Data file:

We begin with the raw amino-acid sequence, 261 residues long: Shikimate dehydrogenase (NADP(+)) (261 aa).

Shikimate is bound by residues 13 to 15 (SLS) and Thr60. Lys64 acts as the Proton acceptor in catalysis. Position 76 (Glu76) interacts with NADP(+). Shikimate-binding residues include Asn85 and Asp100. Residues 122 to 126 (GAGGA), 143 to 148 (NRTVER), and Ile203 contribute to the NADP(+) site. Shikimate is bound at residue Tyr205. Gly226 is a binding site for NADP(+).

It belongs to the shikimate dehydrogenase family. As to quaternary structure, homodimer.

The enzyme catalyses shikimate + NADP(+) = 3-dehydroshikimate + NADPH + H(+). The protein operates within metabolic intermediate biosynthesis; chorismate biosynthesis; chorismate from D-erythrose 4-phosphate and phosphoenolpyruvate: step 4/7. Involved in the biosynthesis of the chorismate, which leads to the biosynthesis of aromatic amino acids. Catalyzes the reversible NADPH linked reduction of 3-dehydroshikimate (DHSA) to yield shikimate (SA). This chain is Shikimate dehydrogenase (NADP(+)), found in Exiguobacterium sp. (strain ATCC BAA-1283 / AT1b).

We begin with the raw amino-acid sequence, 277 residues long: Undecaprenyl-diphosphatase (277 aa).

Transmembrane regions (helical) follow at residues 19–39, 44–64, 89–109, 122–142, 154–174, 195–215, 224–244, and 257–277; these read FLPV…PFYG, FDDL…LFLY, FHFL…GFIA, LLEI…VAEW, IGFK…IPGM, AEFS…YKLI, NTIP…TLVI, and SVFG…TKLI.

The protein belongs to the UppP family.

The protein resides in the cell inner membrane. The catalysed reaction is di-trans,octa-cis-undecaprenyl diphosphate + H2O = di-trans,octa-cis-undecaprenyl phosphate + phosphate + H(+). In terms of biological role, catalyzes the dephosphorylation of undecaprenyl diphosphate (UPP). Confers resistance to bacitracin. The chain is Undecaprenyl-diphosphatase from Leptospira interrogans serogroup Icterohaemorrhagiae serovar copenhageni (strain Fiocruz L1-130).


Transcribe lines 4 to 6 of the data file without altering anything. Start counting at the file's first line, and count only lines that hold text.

The enzyme catalyses shikimate + NADP(+) = 3-dehydroshikimate + NADPH + H(+). The protein operates within metabolic intermediate biosynthesis; chorismate biosynthesis; chorismate from D-erythrose 4-phosphate and phosphoenolpyruvate: step 4/7. Involved in the biosynthesis of the chorismate, which leads to the biosynthesis of aromatic amino acids. Catalyzes the reversible NADPH linked reduction of 3-dehydroshikimate (DHSA) to yield shikimate (SA). This chain is Shikimate dehydrogenase (NADP(+)), found in Exiguobacterium sp. (strain ATCC BAA-1283 / AT1b).

We begin with the raw amino-acid sequence, 277 residues long: Undecaprenyl-diphosphatase (277 aa).

Transmembrane regions (helical) follow at residues 19–39, 44–64, 89–109, 122–142, 154–174, 195–215, 224–244, and 257–277; these read FLPV…PFYG, FDDL…LFLY, FHFL…GFIA, LLEI…VAEW, IGFK…IPGM, AEFS…YKLI, NTIP…TLVI, and SVFG…TKLI.